Is it "hip", though? True, nau is from the English "now", and certainly counts as a new bit of online slang; I guess that means you could call it trendy. But more than anything, I'd call it convenient. It adds a lot of info (as described above), at the cost of just two characters – an important consideration in the super-short Twitter format.

The kanji (Chinese character) 中 chuu, in common use to mean "in the middle of..." (as in 工事中, "under construction"), could have been chosen instead, and has the advantage of being only one character. But 中 actually takes more key strokes to input than なう does. Another choice might be the Japanese いま ima, meaning "now". Why なう over いま? Either is just as many keystrokes and characters, so maybe there's a bit of English-favoring "hipness" in there. But my point is simply to add what the article fails to mention: that the nau in tweets first and foremost constitutes practical information, and is not just a bit of empty "hip" noise, as implied.  

A TV show features characters that tweet. A Tokyo bar has screens showing tweets along with World Cup games. And pop idols, a former prime minister and plain regular people are all tweeting like crazy.

Hm, sounds like the rest of the world. Though the following is interesting:

The proportion of Japanese Internet users who tweet is 16.3 percent and now surpasses the ratio among Americans at 9.8 percent. Twitter and Japan's top social networking site, mixi, have been running neck-and-neck with monthly visitors between 9 million and 10 million but in April Twitter squeaked past mixi, according to ratings agency Nielsen Online.

In contrast, only 3 percent of Japanese Internet users are on Facebook compared with 62 percent in the U.S., according to Nielsen. MySpace has also failed to take off in Japan, at under 3 percent of Net users versus 35 percent in the U.S., according to comScore Inc.

Twitter estimates Japanese write nearly 8 million tweets a day, or about 12 percent of the global total. Data from Tweet Sentiments, a web site that analyzes tweets, show Japanese are sometimes tweeting more frequently than Americans.

"Japan is enjoying the richest and most varied form of Twitter usage as a communication tool," says Daisuke Tsuda, 36, a writer with more than 65,000 "followers" for his tweets. "It's playing out as a rediscovery of the Internet."

The great success of Twitter in Japan is interesting to see, especially when Facebook hasn't been very successful. I'm not familiar with reasons for the latter, and fortunately, the article doesn't launch into contrived explanations. A very likely explanation is simply that Facebook arrived here after mixi and other Facebook competitors had already scooped up the market. The first mover often wins; there's nothing hard to understand about that! Twitter, meanwhile, was more unique from the start; it didn't have to beat out similar, already-entrenched services in Japan or anywhere.

But is there more to Twitter's success in Japan? Maybe so:

One reason is language. It's possible to say so much more in Japanese within Twitter's 140 letter limit. The word "information" requires just two letters in Japanese. That allows academics and politicians to relay complex views, according to Tsuda, who believes Twitter could easily attract 20 million people in Japan soon.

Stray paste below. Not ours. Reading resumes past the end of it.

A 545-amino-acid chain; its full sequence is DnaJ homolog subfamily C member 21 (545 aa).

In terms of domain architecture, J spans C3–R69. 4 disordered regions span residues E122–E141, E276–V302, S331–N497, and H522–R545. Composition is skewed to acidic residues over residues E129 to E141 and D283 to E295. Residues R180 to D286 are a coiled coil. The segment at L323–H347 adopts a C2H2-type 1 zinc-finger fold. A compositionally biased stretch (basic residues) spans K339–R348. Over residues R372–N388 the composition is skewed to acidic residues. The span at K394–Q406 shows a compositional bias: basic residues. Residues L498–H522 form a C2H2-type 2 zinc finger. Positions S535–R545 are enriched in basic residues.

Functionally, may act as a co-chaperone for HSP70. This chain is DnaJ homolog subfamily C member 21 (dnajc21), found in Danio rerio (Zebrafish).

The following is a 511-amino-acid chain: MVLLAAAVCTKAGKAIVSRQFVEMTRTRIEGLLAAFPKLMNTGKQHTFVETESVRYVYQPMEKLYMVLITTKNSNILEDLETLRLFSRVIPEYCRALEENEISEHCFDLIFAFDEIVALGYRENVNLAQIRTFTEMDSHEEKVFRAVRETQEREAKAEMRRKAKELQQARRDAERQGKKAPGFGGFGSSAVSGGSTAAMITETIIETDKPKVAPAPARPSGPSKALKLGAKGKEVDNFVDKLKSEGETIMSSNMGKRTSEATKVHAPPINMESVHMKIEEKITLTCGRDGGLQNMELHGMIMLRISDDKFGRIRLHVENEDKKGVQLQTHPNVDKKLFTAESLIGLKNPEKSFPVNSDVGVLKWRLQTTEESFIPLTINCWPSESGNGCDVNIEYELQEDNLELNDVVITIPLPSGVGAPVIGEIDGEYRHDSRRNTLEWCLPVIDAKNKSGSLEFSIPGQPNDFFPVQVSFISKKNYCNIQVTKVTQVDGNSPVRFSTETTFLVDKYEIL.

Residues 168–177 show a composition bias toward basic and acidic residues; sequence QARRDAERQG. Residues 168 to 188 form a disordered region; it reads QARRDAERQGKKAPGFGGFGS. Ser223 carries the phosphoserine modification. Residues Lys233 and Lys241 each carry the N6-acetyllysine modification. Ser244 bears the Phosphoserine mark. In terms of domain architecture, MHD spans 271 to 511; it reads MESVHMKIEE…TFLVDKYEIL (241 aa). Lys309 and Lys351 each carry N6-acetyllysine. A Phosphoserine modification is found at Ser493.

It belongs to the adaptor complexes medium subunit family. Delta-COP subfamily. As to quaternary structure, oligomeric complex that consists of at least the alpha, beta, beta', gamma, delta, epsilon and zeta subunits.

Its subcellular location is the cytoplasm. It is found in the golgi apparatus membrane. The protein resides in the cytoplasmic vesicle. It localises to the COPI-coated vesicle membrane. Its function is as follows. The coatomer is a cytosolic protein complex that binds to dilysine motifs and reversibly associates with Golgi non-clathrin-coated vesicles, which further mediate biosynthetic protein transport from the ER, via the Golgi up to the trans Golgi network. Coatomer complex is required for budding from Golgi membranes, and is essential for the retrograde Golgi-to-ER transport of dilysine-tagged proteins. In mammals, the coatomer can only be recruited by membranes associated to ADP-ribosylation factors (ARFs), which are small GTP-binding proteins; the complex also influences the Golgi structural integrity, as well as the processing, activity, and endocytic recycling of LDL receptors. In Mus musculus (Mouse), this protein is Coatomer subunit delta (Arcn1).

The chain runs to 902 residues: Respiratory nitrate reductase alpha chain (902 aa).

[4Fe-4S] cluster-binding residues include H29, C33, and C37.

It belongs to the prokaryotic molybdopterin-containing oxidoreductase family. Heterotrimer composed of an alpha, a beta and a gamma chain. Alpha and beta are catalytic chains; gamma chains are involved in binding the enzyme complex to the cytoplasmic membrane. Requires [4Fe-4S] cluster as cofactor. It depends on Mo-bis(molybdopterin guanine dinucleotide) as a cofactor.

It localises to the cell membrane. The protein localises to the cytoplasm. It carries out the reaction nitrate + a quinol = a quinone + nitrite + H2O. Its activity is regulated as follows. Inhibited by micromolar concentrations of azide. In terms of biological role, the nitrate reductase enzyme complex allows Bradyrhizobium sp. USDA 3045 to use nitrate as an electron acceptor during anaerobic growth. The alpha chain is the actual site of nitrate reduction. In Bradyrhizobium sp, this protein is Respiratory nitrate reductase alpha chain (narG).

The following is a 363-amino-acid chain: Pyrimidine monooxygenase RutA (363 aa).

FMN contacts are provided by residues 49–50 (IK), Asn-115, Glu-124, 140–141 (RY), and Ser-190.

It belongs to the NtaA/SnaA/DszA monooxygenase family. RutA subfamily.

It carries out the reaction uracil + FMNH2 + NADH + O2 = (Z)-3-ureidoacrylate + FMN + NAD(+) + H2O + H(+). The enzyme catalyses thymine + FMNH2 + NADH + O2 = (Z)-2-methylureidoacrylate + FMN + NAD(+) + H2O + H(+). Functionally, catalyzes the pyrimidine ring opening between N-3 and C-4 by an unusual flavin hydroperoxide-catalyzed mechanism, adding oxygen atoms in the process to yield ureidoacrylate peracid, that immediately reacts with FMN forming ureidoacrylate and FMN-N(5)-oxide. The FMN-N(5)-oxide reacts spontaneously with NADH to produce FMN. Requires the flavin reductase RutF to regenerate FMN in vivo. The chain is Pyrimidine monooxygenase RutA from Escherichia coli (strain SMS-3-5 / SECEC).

This is a good point. The 140-character limit is certainly restrictive, and kanji are wonderful for conveying lots of info in few characters. As noted, 情報 ("information") costs you 11 precious characters in your English tweet, just two in Japanese. (Of course, you'd probably abbreviate the English to the more parsimonious "info", but all sorts of abbreviations will further save you space in Japanese too.) 

My only beef with the article here is its implication that Japanese is somehow special here. It's Chinese characters that work the magic – and I would fully expect that Chinese itself, which is all kanji, does an even more fantastic job at packing an entire short story into a tweet.

Another is that people are owning up to their identities on Twitter. Anonymity tended to be the rule on popular Japanese Web sites, and horror stories abounded about people getting targeted in smear-campaigns that were launched under the shroud of anonymity.

So Twitter users in Japan are using anonymity less than bloggers do? Quite possibly so – though if (as is often claimed) bloggers are unusually private in Japan, and Twitter users are not so, then this is an example of an aspect of Twitter that does not carry "a distinctly Japanese flavor".

In contrast, Twitter anecdotes are heartwarming. One well-known case is a woman who posted on Twitter the photo of a park her father sent in an e-mail attachment before he died. Twitter was immediately abuzz with people comparing parks.

So far, people are flocking to Twitter in positive ways, reaching out in direct, public and interactive communication, debunking the stereotype of Japanese as shy and insular, says Noriyuki Ikeda, chief executive of Tribal Media House, which consults on social media marketing.